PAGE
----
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UK Councils and FOI stonewalling - a question

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posted on May, 2 2008 @ 11:17 AM
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I've sent a FOI request to my local council requesting information on how people are nominated (by a council panel) for social housing, amongst other things.

The information is not freely available or published, and I was surprised that they could actually do this i.e. Nominate a person for social housing, outside the usual criteria laid down in law for the allocation of social housing.

In my local councils offices, they state on posters, that they will comply with any reasonable request.

With certain exemptions, I understood that they had to comply with ALL requests.

Because I have received no reply or even a refusal notice, I am now forwarding this to the ICO, for deliberation.

This, to me is a political question, which is why I've put it in here - apologies if it's in the wrong place.

What I'd like to know is if any members have any expertise in this area, and if they could help me move forwards with this.

The nominations process means that people who may not qualify for social housing in ordinary circumstances, can be "jumped" ahead of those in more need on the say so of a panel, which is without public oversight.

In other words, it hasn't been unknown for relatives of council workers/members to be given social housing ahead of those in need, and I'm looking to explore how it works and if any kind of nepotism has been involved in the process.




posted on May, 2 2008 @ 11:48 AM
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They don't have to indulge all requests, Budski, but they've got to give the ICO a very good reason indeed for their failure to comply.

e.g. a vexatious customer abusing the spirit of the FOI & seeking the total for the number of chocolate biscuits consumed at council meetings ... he won't be indulged ... basically because keeping stats on biscuit consumption is a total waste of taxpayers money. But if the same customer asks for financials for the last 5 years hospitality budget of course they should be provided ... the ICO will slaughter the council if they don't respond appropriately.

Either way the council must respond to the request within 40 days. Most have an officer with a particular responsibility for FOI matters ... maybe try your local town hall to see if you can have a word with him/her ?

Your FOI request seems perfectly reasonable, IMHO.



posted on May, 2 2008 @ 11:58 AM
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I understood the time limit to be 20 working days - which was up yesterday.

And yes, I understand about vexatious or nuisance requests.

I have written to the council again this morning stating that they have not provided the information within the specified time limit, and nor have they issued a refusal, also stating my intent to escalate the request to the ICO, because of non-compliance.

I'm not sure on the procedure for this, although I am taking guidance from the ICO official site.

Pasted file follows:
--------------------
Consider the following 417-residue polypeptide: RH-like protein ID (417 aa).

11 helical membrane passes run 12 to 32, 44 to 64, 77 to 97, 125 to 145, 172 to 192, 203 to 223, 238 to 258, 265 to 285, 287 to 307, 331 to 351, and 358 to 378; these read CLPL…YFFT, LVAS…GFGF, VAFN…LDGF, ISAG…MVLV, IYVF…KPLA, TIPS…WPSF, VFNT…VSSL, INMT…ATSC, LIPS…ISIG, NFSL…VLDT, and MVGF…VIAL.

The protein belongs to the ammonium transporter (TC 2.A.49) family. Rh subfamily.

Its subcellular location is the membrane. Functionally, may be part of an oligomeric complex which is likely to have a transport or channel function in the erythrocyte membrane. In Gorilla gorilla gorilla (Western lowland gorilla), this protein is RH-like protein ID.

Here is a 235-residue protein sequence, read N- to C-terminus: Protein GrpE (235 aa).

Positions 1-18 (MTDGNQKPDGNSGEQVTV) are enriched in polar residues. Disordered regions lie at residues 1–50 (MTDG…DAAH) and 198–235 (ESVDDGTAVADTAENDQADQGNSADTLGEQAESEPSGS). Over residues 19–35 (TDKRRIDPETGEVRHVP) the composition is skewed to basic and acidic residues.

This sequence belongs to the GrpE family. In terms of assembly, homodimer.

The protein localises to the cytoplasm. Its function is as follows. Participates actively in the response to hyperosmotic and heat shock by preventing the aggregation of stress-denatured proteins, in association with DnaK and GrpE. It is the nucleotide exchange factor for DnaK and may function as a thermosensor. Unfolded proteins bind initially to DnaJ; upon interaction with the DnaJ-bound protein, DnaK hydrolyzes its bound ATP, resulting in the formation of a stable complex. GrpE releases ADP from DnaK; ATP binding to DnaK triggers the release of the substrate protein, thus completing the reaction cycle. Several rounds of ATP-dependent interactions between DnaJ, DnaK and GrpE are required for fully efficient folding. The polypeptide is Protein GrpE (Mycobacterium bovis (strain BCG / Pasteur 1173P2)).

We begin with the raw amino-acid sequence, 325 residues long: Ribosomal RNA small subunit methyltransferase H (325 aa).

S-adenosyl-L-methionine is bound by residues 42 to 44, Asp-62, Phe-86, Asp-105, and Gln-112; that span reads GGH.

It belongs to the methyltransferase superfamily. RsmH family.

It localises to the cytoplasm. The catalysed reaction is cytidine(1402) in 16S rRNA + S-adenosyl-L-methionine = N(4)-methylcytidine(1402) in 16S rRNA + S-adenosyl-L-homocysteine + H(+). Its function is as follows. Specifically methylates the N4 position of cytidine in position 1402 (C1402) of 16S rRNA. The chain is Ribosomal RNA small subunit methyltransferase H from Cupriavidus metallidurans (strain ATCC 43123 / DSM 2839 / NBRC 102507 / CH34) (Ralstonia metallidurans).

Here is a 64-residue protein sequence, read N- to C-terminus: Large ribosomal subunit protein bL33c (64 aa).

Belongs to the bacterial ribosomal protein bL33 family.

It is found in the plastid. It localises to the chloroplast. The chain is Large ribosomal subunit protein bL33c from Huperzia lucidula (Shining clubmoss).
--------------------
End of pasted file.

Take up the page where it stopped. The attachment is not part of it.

I just wondered which was the best route to go down, if anyone here has experience of this.

My local council is well known for being self-serving.

Take this case in point - a letter was sent to a friend of mine saying that this year the council would not be paying a proportion of his rent, due to an unfair rent increase.

The letter was dated 29th Feb - it was posted on 2nd April - so before he even got the news he was outside the timeframe for an appeal, which must be made withind 1 month of the date on the letter - but I just told him to get form AP2 and go to an independant tribunal.

Sneaky gits they are.



posted on May, 2 2008 @ 01:05 PM
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20 days is defined in the legislation, however ....

"The Secretary of State may by regulations provide that subsections (1) and (2) are to have effect as if any reference to the twentieth working day following the date of receipt were a reference to such other day, not later than the sixtieth working day following the date of receipt, as may be specified in, or determined in accordance with, the regulations."

Certainly in the Civil Service, where I work, we work to a 40 day target ... I'd "assume" local authorities are the same but without delving in the minutiae of legislation I'd just be guessing.

Here's the whole Act, if that's any help ...

Freedom of Information Act 2000 (UK)

As to your friend's problems, it's more an admin snafu than anything else. The clock starts ticking as soon as he gets the letter ... not from the date it was prepared. He should appeal anyway ... and explain the reasons why it appears his appeal is late. It's up to the Tribunal Service to decide whether the appeal is time barred, not the council.

Happens all the time, I'm afraid.



posted on May, 2 2008 @ 01:20 PM
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Originally posted by budski
I have written to the council again this morning stating that they have not provided the information within the specified time limit, and nor have they issued a refusal, also stating my intent to escalate the request to the ICO, because of non-compliance.


I think that's exactly the course you should have took. If they fail to reply again, write to your MP and the Information Commissioner - between them they should be able to squeeze an answer out of the council. I find threatening to write to my MP is usually a pretty good way to get the council to do something



posted on May, 2 2008 @ 01:22 PM
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It's funny this confusion


I'll have a closer look - certainly in the acknowledgement to my original request, they said that they had 20 working days to respond,and as I had it in writing from them, I'm going to hold them to it


The other instance wasn't just a snafu - they do it every year, date the letters a month before they are posted to try and avoid any appeals.

But yes, it's up to the tribunal - which will probably cost them more than actually paying the £2.31 pw rent increase.